If you eliminate the new Browns from the equation, the original incarnation of the franchise played in the postseason in 27 of their first 50 seasons (54%).
Browns fans, especially those old enough to have been around for the more successful version of the team, grew up on winning right from the beginning of the franchise in 1946.
The Browns won the league championship in each of their first four years of existence in the All-American Football Conference and their first season in the NFL. They finished the 1948 regular season with a perfect 14-0 record and defeated the Buffalo Bills in the AAFC championship, 49-7, for a 15th win for the season. In the four years of the AAFC before it ceased operations and three of its teams moved into the rival NFL, the Browns were the only league champions.
After losing in three consecutive conference championships to follow from 1951 through 1953, they won back-to-back NFL Championships in 1954 and 1955. They claimed the city’s final championship in 1964 in a game that pre-dated the Super Bowl. The Browns remain one of four teams to never play in a Super Bowl.
Prior to the move to Baltimore following the completion of the 1995 season, the Browns had never played more than seven years without a playoff game (1973 through 1979). Failure to reach the postseason in 2013 will give the new Browns their eleventh season since their last playoff game in 2002.
While the Browns may have had the more successful and decorated pasts between the two clubs, the Indians have been the better of the two over the last two decades. The Browns fans may be holding out for that long absent taste of yesteryear, when the team had to have been much more enjoyable to watch.
Why do fans in Cleveland continue to support the current losing Browns team and its seemingly ever-changing combinations of front office representatives, head coaches, and quarterbacks in charge, but cannot seem to get behind and support an Indians team that has seen its greatest period of consistency on the field in the last two decades of its century-plus run in the city?
The Browns may have capitalized on securing the Cleveland fan base with their runs in the 1950s and 1960s and again in the 1980s. When the Indians were enduring some of their longest stretches of failure on the field, the Browns were oftentimes playing at their best and giving the city something to be proud of, even if the end results failed to bring Cleveland a championship. Coincidentally enough, when the Browns were at their worst in the 1970s, the Indians were stuck in the AL East basement.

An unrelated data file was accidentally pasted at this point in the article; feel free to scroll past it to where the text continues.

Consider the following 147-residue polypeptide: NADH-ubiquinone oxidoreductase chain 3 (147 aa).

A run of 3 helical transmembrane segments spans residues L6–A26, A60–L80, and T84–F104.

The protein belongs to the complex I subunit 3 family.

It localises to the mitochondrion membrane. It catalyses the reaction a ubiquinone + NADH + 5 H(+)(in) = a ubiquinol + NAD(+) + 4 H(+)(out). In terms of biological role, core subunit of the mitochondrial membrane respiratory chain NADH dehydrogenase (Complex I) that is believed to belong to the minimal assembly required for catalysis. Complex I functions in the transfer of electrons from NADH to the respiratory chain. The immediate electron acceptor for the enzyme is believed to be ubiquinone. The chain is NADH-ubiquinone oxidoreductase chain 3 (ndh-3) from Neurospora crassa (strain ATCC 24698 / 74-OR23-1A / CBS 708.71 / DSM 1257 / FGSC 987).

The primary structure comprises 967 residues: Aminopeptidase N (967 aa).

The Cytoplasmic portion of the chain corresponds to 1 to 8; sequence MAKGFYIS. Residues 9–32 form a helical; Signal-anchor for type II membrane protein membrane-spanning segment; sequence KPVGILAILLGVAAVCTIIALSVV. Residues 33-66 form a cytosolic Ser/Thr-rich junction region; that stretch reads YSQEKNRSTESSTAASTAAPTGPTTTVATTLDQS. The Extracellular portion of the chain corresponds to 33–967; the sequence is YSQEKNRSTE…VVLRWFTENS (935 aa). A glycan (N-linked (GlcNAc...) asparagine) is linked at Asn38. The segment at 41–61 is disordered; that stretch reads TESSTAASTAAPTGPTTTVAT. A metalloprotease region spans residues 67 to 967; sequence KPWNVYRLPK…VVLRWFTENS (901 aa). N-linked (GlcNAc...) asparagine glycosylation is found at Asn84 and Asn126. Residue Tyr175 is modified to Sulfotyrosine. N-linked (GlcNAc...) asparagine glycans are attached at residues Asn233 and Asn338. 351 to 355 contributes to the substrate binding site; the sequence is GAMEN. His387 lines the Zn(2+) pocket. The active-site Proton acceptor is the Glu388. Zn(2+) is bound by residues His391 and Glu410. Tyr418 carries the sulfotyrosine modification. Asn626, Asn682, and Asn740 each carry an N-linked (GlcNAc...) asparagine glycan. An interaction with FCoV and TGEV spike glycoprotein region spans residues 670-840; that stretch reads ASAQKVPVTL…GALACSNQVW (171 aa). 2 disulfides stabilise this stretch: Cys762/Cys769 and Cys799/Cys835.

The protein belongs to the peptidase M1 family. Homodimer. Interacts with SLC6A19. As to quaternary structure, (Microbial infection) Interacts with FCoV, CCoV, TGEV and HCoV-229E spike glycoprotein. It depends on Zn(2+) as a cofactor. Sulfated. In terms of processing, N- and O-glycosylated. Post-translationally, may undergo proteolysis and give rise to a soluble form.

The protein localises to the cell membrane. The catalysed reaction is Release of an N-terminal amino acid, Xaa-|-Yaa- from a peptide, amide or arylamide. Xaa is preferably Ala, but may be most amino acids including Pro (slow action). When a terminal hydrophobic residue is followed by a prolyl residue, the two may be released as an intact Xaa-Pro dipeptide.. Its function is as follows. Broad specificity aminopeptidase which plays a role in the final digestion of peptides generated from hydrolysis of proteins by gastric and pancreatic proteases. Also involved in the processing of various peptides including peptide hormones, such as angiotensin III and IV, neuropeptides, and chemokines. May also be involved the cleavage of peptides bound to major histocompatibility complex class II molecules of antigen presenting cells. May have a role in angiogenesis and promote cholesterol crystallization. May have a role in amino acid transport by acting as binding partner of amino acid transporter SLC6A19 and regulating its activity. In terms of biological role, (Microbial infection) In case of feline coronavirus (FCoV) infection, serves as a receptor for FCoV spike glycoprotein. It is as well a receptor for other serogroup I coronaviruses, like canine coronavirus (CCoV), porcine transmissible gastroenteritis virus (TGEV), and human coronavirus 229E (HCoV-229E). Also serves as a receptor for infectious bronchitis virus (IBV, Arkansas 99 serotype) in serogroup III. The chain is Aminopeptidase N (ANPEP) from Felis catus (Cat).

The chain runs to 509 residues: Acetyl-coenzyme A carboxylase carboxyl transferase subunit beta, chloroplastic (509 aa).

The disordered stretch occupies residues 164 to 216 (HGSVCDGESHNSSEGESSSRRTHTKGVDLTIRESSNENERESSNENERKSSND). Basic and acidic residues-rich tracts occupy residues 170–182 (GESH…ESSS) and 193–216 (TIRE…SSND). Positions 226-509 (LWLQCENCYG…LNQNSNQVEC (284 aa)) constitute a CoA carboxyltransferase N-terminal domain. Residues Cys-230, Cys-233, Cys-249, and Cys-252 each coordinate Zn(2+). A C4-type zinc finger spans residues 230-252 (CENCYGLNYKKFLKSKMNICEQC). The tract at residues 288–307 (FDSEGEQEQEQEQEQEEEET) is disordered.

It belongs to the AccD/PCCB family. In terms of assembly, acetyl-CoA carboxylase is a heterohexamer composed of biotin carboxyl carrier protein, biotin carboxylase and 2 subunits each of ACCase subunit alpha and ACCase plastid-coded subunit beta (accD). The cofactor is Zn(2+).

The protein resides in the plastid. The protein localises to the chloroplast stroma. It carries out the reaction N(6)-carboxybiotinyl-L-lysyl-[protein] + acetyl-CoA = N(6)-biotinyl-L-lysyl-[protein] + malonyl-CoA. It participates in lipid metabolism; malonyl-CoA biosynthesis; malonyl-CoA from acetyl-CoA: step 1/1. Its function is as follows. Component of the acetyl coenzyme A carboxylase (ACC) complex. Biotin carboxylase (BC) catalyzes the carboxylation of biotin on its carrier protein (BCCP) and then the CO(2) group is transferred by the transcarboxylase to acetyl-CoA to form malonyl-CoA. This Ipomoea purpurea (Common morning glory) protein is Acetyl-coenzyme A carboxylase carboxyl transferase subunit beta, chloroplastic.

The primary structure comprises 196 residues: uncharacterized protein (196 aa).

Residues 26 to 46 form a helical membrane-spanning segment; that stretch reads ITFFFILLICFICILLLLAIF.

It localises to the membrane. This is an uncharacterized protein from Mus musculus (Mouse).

Do sports fans in Cleveland just not have the attention span of a 162-game baseball season?
With 81 home game options over the course of the spring and summer, fans have a wide range of games to attend. With plenty of complaints about ticket prices for Indians games, ball park fares, downtown parking, and construction, the same obstacles do not seem to deter Browns fans, despite the elevated prices of tickets and parking for NFL games and the same maze of construction barrels that are not up in support of the orange and brown.
The Browns may benefit a bit from a shorter schedule and the basic principals behind supply and demand. The NFL sports a short 16 game schedule in a 17 week season spread over four months. With just eight home games each season, there is one-tenth the number of options for fans to catch a Browns game than those looking to watch an Indians game in Cleveland.
Couple that with the absence of the NFL in Cleveland from 1996-1998, Browns fans remain in attendance, despite the consistently lackluster product on the field and the uncertainties year in and year out of the decision makers at the helm of the ship.
As the weather matchups get unfavorable later in the season and if the visiting teams are unappealing matchups, the vacant seats will increase, but never to the levels that the Indians have endured. Baseball, more of a summer type of sport, loses some fans in the early rainy season and cooler fall weeks at the backend of its schedule. Football, especially that which is played on the Great Lakes, will play on through the rougher and colder weather of the fall and winter and fans seem that much more willing to bundle up, gather for some pregame tailgating, and tolerate the winds, the rains, and the snow, much more so than baseball fans bear weather below 50 degrees.
It seems as though once football training camp begins, a sizeable segment of sports fans in the city abandon hope and attention from the Indians and divert it all to football, despite the teams only having a once-a-week scheduling conflict for a month or so.
While there is steady banter about Cleveland being a Browns town or a Tribe town, the third and youngest child in the Cleveland sports family, the National Basketball Association’s 44-year-old Cavaliers, does not seem to equate in the mix at all, despite sharing two full months of its schedule with the Browns and a couple of weeks of its regular season with the Indians.
As the Browns eye another high first round draft pick and pursue the “quarterback of the future”, again, the Indians have constructed one of the better teams of players in recent years with an established, qualified, and revered manager in the dugout.
What will it take for you to support the Indians and the Browns simultaneously? How much more do the Indians need to do to have their fair share of support in this “Browns Town”? Will there come a point, if the Browns continue to miss opportunities in an aging AFC North, that the blind, undying allegiance and acceptance of mediocre football in this city will start to mirror the lack of support that has been given the Indians franchise throughout their history?
What will it take to end Cleveland’s double standard?
Photo: Tracy Boulian/Cleveland Plain Dealer